BRUSSELS (AP) — The European Union on Wednesday unveiled its
plan to help citizens across the 27 nations salvage their summer vacations
after months of tough coronavirus confinement and to hopefully resurrect Europe’s
badly battered tourism industry.
Around 150,000 people have died across Europe and Britain
since the virus surfaced in northern Italy in February, but with the spread of
the disease tapering off, people in many countries are cautiously venturing out
of confinement to return to work and some schools are reopening.
A question on the minds of people, tour operators and the
thousands of small businesses that depend on the tourism industry is whether
this year’s warmest months will turn into a lost summer, with most Europeans
reduced to a home-style “staycation.”
“This is not going to be a normal summer, not for any of us.
But when we all work together, and we all do our part … then we don’t have to
face a summer stuck at home or a complete lost summer for the European tourist
industry,” European Commission executive vice president Margrethe Vestager told
In a series of guidelines, the EU’s executive arm, the
European Commission, laid out its advice for lifting ID checks on hastily
closed borders, helping to get airlines, ferries and buses running while
ensuring the safety of passengers and crew, and preparing health measures for
hotels to reassure clients.
But a big question remains: will the countries of the world’s
biggest trading bloc follow the advice? Faced with a disease about which much
is still unknown, national capitals have tended to go it alone, and they — not
the EU Commission — have the final say over health and security matters.
The commission’s over-arching advice is that EU countries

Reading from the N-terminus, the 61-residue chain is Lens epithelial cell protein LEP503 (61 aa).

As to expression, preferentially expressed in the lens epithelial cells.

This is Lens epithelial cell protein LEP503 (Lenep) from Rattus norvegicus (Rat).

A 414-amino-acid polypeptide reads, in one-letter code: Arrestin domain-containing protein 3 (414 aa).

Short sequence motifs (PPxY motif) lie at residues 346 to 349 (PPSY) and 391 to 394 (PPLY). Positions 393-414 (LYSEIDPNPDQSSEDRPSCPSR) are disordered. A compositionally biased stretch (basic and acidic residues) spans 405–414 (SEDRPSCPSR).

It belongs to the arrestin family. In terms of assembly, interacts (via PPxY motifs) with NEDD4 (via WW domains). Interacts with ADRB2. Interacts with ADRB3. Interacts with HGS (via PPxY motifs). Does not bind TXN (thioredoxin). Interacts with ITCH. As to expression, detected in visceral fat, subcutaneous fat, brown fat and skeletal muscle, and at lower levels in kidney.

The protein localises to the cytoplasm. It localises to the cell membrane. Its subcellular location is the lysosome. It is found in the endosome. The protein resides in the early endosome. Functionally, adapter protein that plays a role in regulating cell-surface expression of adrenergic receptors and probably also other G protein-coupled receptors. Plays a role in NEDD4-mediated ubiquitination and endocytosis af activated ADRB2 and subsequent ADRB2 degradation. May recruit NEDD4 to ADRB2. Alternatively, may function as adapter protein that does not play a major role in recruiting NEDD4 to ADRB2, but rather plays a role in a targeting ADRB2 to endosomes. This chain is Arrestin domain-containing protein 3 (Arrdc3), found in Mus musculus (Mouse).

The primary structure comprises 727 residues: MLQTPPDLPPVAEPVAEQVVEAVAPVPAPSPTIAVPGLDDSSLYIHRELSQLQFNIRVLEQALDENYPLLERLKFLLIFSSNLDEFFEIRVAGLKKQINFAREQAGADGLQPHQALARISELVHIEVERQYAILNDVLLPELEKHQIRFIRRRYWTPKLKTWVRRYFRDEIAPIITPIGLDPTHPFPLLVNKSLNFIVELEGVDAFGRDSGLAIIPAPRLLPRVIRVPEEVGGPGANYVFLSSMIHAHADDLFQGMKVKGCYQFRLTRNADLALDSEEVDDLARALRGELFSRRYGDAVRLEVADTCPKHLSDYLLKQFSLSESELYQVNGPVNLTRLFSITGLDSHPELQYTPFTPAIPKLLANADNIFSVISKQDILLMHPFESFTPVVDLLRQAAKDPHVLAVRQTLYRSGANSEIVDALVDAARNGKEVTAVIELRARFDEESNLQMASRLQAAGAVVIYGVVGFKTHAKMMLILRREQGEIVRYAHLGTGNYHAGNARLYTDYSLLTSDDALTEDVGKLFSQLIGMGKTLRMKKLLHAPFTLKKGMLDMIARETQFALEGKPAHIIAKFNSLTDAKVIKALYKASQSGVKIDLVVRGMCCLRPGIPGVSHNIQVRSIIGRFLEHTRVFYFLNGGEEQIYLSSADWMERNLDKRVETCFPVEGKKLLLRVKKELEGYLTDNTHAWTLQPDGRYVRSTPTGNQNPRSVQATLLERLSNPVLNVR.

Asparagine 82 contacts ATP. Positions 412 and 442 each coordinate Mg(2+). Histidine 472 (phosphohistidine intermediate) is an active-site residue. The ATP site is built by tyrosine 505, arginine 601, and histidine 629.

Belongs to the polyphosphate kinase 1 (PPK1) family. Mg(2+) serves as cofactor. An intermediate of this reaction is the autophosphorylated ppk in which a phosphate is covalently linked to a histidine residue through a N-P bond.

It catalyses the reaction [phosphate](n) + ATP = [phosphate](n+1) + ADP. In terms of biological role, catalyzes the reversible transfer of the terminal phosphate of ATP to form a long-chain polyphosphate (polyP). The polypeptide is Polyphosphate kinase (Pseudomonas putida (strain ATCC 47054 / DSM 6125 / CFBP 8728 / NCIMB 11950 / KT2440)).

with similar rates of coronavirus infections and comparably strong healthcare
systems should begin lifting border measures between each other. Tourists from
outside Europe cannot enter until at least June 15.
The move comes amid deep concern that Europe’s ID-check free
travel zone — the 26-country space known as the Schengen Area — is being
strangled by controls, further harming virus-ravaged economies by limiting the
movement of goods, services and people that are essential to business.
Austria and Germany said Wednesday they plan to start
loosening border controls this weekend after two months of restrictions. German
interior minister Horst Seehofer said all border crossing points with France,
Switzerland and Austria will be opened — compared with a select few currently.
Border guards will no longer check all travelers, as they have been since March
In a tweet, Austrian Chancellor Sebastian Kurz announced a
shift from Friday to “random checks at the German-Austrian border and on June
15 the border should be opened again.” He said his government is looking to do
the same “with Switzerland, Liechtenstein and neighboring countries in Eastern
Europe, provided the infection numbers allow it.”
Even with border restrictions easing, social-distancing
rules would apply, and the EU Commission is recommending that robust disease
monitoring measures are put in place — including good testing capacity and
contact tracing — so that people have the confidence to return to hotels and
camping sites abroad.
With airlines and travel operators buckling under a
liquidity crisis after governments ordered the cancellation and grounding of
many flights and limits on public life, the commission is hoping for a greater
use of air travel vouchers, which would be more flexible than tickets and could
limit the need for refunds. That would save time for consumers and spare
airlines and operators the cost of refunds in some cases.
Vouchers would be protected against the company going
bankrupt, and valid for at least a year, with trips remaining refundable if the
vouchers are not redeemed. The vouchers would also be transferable to another
traveler, under the guidelines.
Tourism-reliant Greece, which handled the coronavirus better
than most of its partners but whose economy was already severely weakened by
its debt crisis, has thrown its weight behind the commission plan, and is
calling for the resumption of travel between EU countries by June 15. It says
prospective travelers should be tested three days before departure.
A government document seen by the Associated Press says that
while containing the pandemic remains key, “health measures should be
implemented in a way that minimize unnecessary impact on cross-border travel.”
It calls for a coordinated response, backed by EU funding, that would allow
resumption of air, road, train and sea travel simultaneously.
Raf Casert in Brussels, Geir Moulson in Berlin, Sylvie
Corbet in Paris and Nicholas Paphitis in Athens contributed.
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